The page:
South Dakota
Birds and Birding
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White-cheeked Pintail

Anas bahamensis

Length: 16-18 inches Wingspan: 26-28 inches Seasonality: Non-resident in South Dakota
ID Keys: Dark brown overall white white cheeks and foreneck, two-toned orange and black bill.  Females and males similar.

White-cheeked Pintail - Anas bahamensisThe White-cheeked Pintail is a bird of the tropical Americas, found in South America and the Caribbean.  Occasional sightings of the species occur in Florida.  Sightings also have occurred elsewhere in the United States, but these are likely escapees from captivity, as the White-cheeked Pintail is sometimes kept as a domestic bird. They are also sometimes referred to as the "Bahama Duck" or "Bahama Pintail", and the sub-species endemic on the Galapagos Islands is sometimes called the "Galapagos Pintail".

Habitat: Found primarily in coastal areas, using brackish water more than most dabbling ducks.  Habitats include mangrove swamps, coastal estuaries, and saline ponds and lakes. Will use freshwater lakes as well, but is less commong on those habitats, resulting in a population distribution skewed towards coastal areas.

Diet: Plant matter makes up a majority of the diet, including the seeds, roots, shoots, and leaves of aquatic plants, as well as grasses and sedges.  They will also feed on aquatic insects and their larvae, snails, and small mollusks and crustaceans.

Behavior: A dabbling duck, feeding by dabbling at the water's surface, or upending with the head under water.

Nesting: The nest of a White-cheeked Pintail is a depression scraped in the ground, lined with grasses and down, typically placed near or under a clump of vegetation.  The female alone incubates the eggs, and tends to the young after hatching.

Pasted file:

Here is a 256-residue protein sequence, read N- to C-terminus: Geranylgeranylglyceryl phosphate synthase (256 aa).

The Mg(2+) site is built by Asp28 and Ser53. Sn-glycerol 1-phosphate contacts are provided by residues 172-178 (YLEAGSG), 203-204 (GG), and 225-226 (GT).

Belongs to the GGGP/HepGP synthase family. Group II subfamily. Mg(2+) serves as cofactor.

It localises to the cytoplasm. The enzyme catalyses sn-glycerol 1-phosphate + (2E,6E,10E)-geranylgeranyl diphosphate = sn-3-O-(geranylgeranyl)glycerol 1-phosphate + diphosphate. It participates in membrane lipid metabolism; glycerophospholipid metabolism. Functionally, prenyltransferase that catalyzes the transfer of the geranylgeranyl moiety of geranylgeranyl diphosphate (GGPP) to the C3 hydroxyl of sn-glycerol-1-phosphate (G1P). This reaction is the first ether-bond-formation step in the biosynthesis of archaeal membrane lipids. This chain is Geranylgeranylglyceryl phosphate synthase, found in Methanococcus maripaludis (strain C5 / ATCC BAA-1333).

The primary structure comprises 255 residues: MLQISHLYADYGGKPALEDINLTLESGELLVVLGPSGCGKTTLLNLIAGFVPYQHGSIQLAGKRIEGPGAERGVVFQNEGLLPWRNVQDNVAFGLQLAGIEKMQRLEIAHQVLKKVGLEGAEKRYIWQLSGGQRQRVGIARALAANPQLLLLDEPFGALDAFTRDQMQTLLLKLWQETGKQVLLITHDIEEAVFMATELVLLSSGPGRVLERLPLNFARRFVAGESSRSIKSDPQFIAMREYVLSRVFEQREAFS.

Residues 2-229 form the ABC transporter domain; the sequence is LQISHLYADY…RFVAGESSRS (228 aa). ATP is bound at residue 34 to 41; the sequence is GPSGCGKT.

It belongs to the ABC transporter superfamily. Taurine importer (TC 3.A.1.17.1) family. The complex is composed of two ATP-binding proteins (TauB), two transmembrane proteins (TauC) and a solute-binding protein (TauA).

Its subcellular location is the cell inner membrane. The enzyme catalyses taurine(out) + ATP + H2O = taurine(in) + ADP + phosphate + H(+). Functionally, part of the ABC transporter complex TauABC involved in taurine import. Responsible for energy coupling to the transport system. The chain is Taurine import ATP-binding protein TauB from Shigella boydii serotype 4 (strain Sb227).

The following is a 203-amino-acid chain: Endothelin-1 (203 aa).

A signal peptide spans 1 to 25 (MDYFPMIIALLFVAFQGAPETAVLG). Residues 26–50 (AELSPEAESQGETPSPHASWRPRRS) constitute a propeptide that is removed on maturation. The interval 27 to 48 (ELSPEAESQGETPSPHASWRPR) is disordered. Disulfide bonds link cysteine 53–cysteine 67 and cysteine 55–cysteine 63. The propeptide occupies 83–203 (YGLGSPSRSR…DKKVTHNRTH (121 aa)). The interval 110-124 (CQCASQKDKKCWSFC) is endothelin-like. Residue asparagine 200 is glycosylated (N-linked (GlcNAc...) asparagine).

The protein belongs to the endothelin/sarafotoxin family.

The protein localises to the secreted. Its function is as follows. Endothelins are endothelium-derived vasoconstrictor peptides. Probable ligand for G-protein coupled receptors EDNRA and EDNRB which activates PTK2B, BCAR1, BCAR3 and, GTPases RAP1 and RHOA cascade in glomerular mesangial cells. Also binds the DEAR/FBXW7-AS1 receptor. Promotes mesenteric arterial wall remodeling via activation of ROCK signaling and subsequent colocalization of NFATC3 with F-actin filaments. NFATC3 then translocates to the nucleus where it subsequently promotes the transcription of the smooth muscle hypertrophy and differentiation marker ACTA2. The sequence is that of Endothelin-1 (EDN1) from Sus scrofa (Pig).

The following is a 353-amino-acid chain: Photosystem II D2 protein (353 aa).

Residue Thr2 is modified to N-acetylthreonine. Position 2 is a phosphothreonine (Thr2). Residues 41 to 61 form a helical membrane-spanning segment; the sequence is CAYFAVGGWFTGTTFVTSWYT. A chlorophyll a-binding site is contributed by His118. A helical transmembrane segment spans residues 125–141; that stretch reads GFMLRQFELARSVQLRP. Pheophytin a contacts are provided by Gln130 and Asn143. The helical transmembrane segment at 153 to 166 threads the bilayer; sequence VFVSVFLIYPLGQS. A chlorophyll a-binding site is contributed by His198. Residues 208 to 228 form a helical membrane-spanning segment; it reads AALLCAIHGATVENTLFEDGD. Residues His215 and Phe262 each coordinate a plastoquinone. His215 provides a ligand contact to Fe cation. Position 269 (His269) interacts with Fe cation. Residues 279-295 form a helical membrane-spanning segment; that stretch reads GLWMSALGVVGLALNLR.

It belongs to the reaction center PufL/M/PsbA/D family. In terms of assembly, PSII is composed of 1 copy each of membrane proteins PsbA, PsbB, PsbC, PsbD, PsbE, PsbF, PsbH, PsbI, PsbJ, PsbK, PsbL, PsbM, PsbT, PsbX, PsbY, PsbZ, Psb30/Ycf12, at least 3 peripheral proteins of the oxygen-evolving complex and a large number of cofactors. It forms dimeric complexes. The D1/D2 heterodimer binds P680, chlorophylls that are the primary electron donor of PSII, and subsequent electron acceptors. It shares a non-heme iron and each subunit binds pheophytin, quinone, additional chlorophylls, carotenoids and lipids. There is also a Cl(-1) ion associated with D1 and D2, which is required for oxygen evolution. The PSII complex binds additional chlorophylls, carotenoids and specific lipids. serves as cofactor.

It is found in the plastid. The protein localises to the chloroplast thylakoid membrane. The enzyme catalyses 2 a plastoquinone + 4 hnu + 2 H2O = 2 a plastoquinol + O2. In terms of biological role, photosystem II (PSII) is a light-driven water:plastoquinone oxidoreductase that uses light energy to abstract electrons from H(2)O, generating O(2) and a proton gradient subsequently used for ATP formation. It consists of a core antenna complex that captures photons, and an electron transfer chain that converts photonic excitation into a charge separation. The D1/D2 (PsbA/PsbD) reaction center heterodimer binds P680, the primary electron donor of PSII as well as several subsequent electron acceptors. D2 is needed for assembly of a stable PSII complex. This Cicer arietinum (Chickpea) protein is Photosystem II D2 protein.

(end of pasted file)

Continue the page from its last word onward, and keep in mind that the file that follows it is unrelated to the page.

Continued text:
Song: Males make a whistling sound, while females have a quack.

Migration: Considered a permanent resident throughout much of their range, although some populations are short-distance migrants.

Similar Species: Distk.

Conservation Status: There are no major threats to global White-cheeked Pintail populations, and the IUCN considers them a species of "Least Concern".  However, hunting and habitat destruction have resulted in declines in the species from historical levels.

Further Information: 1) Cornell's Neotropical Birds - White-cheeked Pintail

2) ARKIVE - White-cheeked Pintail

3) BirdLife International - White-cheeked Pintail

Photo Information: Photoo taken by David Cook - July 23rd, 2008 - Santa Cruz Island, Galapagos - icensed underr Creative Commons Attributionn Non-Commercial2.0 Generic Licensee

 

Click below for a higher-resolution map
White-cheeked Pintail - Range Map
South Dakota Status: Non-resident in South Dakota
 

Additional White-cheeked Pintail Photos (coming soon!!)